A MIchigan State University research team is tapping the power of The University of Texas at Austin’s Texas Advanced Computing Center (TACC) supercomputers to help better to understand DNA bending and repair mechanisms.
DNA damage is a natural biological process that happens every time cells divide and multiply. External factors such as overexposure to sunlight can also damage DNA. Consequently, DNA repair is vital for preserving the composition of the genome. Michigan State University professor of biochemistry and molecular biology Michael Feig needed supercomputing to study the molecular-level dynamics involved in this process, and as a user of the NSF Extreme Science and Engineering Discovery Environment (XSEDE), he has tasked the TACC’s Ranger and Stampede supercomputers to accelerate his research.
Dr. Feig’s research focus is on understanding how the human body recognizes damaged DNA and initiates repair. In particular, he studies the proteins MutS and MSH2-MSH6, which recognize defective DNA and initiate DNA repair. Natural DNA repair occurs when proteins like MutS (the primary protein responsible for recognizing a variety of DNA mismatches) scan the DNA, identify a defect, and recruit other enzymes to carry out the actual repair, using computational methods in order to study the structure, dynamics, and energetics of biological macromolecules such as proteins or nucleic acids, particularly concentrating in two areas: 1) The modeling of large supramolecular assemblies in atomic detail and 2) the accurate prediction of native protein structures.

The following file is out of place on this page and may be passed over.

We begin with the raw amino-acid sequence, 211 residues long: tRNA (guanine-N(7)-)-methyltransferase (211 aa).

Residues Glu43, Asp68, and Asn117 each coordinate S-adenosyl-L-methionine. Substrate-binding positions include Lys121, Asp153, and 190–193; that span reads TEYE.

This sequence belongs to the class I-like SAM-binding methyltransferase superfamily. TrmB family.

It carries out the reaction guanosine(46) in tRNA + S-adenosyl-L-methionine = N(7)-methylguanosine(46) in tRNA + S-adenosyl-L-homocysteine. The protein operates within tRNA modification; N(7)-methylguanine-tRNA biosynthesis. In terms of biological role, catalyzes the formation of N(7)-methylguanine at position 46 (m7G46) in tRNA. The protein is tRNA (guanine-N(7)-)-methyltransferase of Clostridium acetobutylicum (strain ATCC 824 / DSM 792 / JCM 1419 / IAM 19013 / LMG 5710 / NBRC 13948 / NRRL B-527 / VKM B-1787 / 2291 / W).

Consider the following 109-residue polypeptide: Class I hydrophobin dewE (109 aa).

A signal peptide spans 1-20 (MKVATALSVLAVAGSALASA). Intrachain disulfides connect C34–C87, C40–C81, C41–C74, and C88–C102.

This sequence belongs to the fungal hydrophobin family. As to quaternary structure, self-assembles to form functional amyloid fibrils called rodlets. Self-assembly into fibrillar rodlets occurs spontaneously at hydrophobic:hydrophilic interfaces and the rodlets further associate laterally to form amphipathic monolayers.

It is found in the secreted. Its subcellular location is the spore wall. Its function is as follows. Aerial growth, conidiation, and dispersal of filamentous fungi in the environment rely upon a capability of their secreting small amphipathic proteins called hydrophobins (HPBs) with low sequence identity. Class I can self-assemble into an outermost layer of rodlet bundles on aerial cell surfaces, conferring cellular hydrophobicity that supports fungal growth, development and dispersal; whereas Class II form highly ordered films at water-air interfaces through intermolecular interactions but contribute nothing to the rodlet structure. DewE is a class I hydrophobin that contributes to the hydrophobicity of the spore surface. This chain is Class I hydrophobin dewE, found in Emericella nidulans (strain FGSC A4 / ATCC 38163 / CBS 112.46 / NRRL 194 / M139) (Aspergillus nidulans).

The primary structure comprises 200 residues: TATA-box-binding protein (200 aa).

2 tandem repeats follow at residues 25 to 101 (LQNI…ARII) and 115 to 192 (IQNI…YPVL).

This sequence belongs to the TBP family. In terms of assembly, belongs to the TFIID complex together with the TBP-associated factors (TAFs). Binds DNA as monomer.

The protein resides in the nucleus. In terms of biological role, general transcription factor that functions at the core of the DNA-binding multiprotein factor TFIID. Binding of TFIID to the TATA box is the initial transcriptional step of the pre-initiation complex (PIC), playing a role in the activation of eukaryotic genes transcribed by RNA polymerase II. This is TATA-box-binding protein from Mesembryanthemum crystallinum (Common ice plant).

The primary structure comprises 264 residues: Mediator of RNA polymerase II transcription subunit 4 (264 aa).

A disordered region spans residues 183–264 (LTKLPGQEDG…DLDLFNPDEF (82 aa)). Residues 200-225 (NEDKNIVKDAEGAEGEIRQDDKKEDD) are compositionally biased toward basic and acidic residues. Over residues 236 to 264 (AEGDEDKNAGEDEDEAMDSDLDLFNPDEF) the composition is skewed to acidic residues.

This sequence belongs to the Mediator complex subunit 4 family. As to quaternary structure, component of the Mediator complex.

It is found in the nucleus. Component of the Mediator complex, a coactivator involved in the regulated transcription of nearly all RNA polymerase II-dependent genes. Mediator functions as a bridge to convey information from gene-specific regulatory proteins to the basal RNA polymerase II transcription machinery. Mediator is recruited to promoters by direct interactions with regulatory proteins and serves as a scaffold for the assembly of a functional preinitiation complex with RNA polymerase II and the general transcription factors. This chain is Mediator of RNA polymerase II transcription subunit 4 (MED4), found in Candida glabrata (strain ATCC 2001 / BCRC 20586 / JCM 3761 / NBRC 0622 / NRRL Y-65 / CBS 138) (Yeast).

On his MSU faculty Web page, Dr. Feig cites an example of a supramolecular complex his team is investigating, the interaction between the E.coli mismatch recognition protein MutS and DNA with mismatched or missing base pairs. MutS recognizes defective DNA after replication and initiates a multi-step process that leads to DNA repair. Therefore he observes that a detailed understanding of the DNA mismatch repair system is relevant for some types of cancer where the repair process is compromised.
Starting from crystal structures of the MutS protein-DNA complex, the research team applies computer simulation techniques to look at energetic and dynamic aspects of this system.
Dr. Feig notes that prediction of protein structures from sequence has seen great progress through recent methodological advances and the availability of an increasing number of structural templates from experimental protein structures. It is now often possible to generate approximate predictions that capture many of the general features of the native fold, but says that it remains challenging to reach levels of accuracy that are comparable to experimental data unless structures from closely related sequences are available. Consequently, his team is working on new methods that allow refinement of approximate predictions towards more native-like structures by using new enhanced sampling techniques in combination with an accurate energetic description.